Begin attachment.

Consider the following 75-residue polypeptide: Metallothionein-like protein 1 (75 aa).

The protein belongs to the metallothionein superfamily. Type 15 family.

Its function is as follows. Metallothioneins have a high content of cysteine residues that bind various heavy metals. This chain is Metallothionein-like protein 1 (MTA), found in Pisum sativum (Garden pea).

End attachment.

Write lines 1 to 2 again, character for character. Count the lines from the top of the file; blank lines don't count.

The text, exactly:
Consider the following 75-residue polypeptide: Metallothionein-like protein 1 (75 aa).

The protein belongs to the metallothionein superfamily. Type 15 family.